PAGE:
4. Creates a connection to that database
  5. Perform the command on the database
  6. Converts all the returned records into objects by filling the properties of the class.

Using Entitypool

Now for some examples. Note that the examples are only examples on how to use the library. There will be an attached bigger example later.

Example #1 is the most basic sample. It shows how to retrieve all customers.

Consider the following definition of a customer object:

public class Customer
    int customerID;
    string customerName;
    bool activeAccount;

Assumed that you have a database table named Customer, with columns similar of name and type. You can retrieve a list of customers by:

public Customer[] GetAllCustomers
    //Setup a connection to the pool.
    EntityPool.Manager manager = new EntityPool.Manager();
    EntityPool.Connection conn = manager.CreateConnection();

    //retrieve the data
    EntityPool.EntityCollection results =

    return (Customer[])results.ToArray(typeof(Customer));

That is all, really. Note, that the above code does not contain any SQL statements or connection string. The connection string was taken from the application or web configuration file as follows:

<?xml version="1.0" encoding="utf-8" ?>
    <section name="entityPool" 

           type="EntityPool.ConfigurationHandler, EntityPool"/>

   <provider type="EntityPool.Providers.SqlProvider, EntityPool.Providers"



Example #2 shows how to retrieve a single customer based on some key.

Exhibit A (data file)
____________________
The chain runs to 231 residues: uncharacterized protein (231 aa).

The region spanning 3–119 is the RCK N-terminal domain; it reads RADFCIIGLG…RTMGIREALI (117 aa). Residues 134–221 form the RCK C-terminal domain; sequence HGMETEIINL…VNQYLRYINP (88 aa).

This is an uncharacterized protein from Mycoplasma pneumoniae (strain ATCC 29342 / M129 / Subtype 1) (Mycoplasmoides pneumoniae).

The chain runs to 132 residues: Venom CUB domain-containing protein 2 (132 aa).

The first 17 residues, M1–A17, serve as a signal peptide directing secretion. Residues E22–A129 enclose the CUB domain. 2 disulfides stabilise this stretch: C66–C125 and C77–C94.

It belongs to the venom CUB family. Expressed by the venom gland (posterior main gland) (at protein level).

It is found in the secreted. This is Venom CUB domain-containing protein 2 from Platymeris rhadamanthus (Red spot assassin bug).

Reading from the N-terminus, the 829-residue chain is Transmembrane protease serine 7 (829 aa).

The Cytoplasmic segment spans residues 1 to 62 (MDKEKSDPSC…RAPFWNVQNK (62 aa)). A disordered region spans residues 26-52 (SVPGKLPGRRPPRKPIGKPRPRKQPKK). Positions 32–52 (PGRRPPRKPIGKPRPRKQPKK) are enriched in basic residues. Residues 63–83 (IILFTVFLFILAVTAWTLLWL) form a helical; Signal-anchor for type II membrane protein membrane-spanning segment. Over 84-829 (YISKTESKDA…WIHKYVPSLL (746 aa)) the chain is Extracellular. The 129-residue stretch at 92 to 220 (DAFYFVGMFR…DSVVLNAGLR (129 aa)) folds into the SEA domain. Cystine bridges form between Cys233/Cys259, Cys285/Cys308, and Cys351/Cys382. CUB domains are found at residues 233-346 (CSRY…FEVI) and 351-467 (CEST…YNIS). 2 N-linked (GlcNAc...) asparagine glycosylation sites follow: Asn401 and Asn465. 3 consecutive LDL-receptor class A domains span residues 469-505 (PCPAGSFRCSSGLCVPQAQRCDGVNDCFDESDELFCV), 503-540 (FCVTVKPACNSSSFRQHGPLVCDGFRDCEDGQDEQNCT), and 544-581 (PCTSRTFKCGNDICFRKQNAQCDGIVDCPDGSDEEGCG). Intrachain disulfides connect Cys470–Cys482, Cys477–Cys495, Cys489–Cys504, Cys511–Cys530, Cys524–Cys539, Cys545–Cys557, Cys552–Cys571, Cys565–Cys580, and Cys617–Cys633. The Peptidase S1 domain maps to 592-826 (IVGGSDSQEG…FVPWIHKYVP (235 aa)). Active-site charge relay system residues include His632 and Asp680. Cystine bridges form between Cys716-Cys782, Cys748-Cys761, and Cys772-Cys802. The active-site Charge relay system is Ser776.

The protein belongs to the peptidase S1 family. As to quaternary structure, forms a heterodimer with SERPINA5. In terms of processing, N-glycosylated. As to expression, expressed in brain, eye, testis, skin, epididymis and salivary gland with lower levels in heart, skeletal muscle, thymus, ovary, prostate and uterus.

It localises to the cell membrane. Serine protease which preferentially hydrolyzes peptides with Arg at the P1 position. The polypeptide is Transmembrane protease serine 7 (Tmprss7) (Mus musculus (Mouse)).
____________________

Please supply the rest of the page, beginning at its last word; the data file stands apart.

public class Customer
    int customerID;

    string customerName;
    bool activeAccount;

The KeyColumn attribute defines that CustomerID is the key column in the database. You now have the ability to select a single record using that column.

public Customer GetSingleCustomer(int id);
    EntityPool.Manager manager = new EntityPool.Manager();
    EntityPool.Connection conn = manager.CreateConnection();

    return (Customer)conn.GetEntity(typeof(Customer), id);

Now wasn’t that easy?

Example #3 shows how to retrieve a subset of customers by using a defined filter.

It also demonstrates how to loop through the results.

       "customerName LIKE @namefilter", 
       new string[] { "@namefilter"})
public class Customer

Usage of the iterator:

foreach(Customer customer in conn.GetEntities(typeof(Customer), 
                                 "FindCustomers", new string { "%Bel%" } )

Example #4 shows how to retrieve a subset of customers by using a stored procedure


Example #5 shows how to add attributes to the class to map different column names to the correct class and field names.


Future expansions

In future, I may add functions that allow you to persist the changes you made on an entity back into the database. However, the enormous increase in complexity you get when trying to do these things may not live up to expectations.


In this short document, I explained the advantages of using a separate group of functions that contained all your database logic.

Also, we saw how much code you would have to write just to select a couple of records from a database. We also found out that there are a lot of options, each and everyone having their advantages and disadvantages.